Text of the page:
I sat with the small plastic cup in my hand. The door was locked. The corridors echoed with brisk footsteps. I could feel my wife flicking through Good Housekeeping in the waiting room. I wondered if it looked better for me if I was out of there quickly or took some time.
'I'll leave you to it,' she said, kissing me as much as she would in public. It was embarrassing enough without us going in together. I imagined the nurse winking as I left. It was better on my own.
‘Think about love, good karma,’ my wife said. I promised I would.
The magazine lay open. I wondered if some nurse had bought it, if it was part of her job. I wondered how long it had been here and how many other guys had sat looking at all these girls. Summer issue. I gazed past naked golden curves to the shore line. I wriggled my toes inside my shoes hoping to unearth sand from my soles. I felt nothing, one grain at a time my seaside mementos had been shed. One day at a time, a grain of sand shed till the glass of a couple of hours was dry.
I looked at the magazine and thought of cupie dolls in a row in shiny stores of mementoes. Postcards, ashtrays, chimes, buckets and spades, barometers with the seaside town’s name. There was an old couple walking round the store holding hands. They seemed happy. We watched them rake through the display of lobster crates to purchase commemorative shells. I saw you take note of them, the elastic of their faces loosened by years of smiles stretched between them. I said, ‘I wonder what they’re going to do with all those shells?’
‘Maybe he’s using them for a project,’ you said.
You looked at the couple and smiled, ‘He’s going to cover his wife’s entire body in shells.’
I pictured him with glue trying to preserve the woman he loved in one place and time. I pictured my wife somewhere on her lunch hour reading baby magazines. It didn’t matter. We walked side by side towards the pier.
‘We’re going to have stop,’ I said. You nodded sadly. What we were stopping wasn’t clear. It wasn’t as overt as touch, it was more time off. It started as going to survey buildings for work and taking our time going back.. When we were with each other we imagined if we leaned slightly closer, if we licked from the same ice-cream with different timing… It was a whole other world of possibility. Together we imagined ourselves beyond ourselves.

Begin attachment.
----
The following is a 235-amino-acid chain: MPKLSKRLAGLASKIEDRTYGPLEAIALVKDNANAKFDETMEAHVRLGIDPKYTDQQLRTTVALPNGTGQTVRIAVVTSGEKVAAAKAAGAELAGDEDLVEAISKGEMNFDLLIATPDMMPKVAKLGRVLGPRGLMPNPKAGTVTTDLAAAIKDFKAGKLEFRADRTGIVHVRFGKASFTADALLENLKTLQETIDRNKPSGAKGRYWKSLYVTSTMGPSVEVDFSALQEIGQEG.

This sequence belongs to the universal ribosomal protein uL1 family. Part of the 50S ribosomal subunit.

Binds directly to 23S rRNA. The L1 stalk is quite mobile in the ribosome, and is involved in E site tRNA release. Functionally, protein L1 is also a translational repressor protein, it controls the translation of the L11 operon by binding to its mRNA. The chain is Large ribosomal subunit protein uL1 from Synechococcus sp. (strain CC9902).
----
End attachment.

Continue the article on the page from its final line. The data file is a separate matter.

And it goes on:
‘I mean, I feel bad, here, with you, while my wife keeps setting herself with hope, then being knocked down. Since she ...’ You stopped me there.
‘I know. I keep saying we’re doing nothing wrong. We are.’
You bought a sugar mouse. In the little room with artificial flowers I picture you sucking it slowly, its small features dissolved by your tongue. In a desperate act of trying to create fun, in an act of something we went on a Ferris wheel then stopped to have a photo taken of us on the pier. We stood behind cardboard cut outs and poked our faces through a picture of a muscle bound man and a woman with comic proportions in a string bikini. I was the woman, you were the man. Our eyes turned towards each other, aware of our comedy bodies so much easier our own. I put the Polaroid in my pocket as we walked across the dunes. I wanted to keep the photo as long as I could, a few hours. On the train home I stared at it, trying to burn it into a space behind my retina before I placed it carefully in the gutter near the station. I wanted someone to see it on a lonely walk home and look at it, for someone to be for a second in the presence of us as if we were real. I wanted them to recall seaside mementos of my own.
Maybe it was a dumb thing to do. It was possible the wind would blow if to the feet of my wife. By then it may be bleached by the sun, dirty and damp. I'd look at the image of the two of us and would hardly recognise it, deny it was us. Was there one?
My wife has no mementos of anything. She made a display of burning old photographs and cinema tickets, the relics of previous loves, the day we moved in. The stubs we make on holidays, trains, she just throws away. I bought no mementoes that last idle day. We didn't want to hurt anyone. We sat on the dunes so close our shadow cast one shape of our separate bodies. I smelt the salt and coconut on your skin. You were burning, your shoulders pink as the outside of a stick of rock with no writing in the centre. There were no words we could say.
I unbutton my flies, stare at the blurred sea line on a page and take a scrap of hardly anything from my wallet. It’s a pale layer of longing, the blistering strip I peeled off your skin, the delicate lines in it like an onion shedding a layer. Your skin, with no identifying marks to show it is you, is dry as paper, opaque. I keep it between the pages of a book. It looks like nothing. I hold it to my lips until the plastic cup is half full.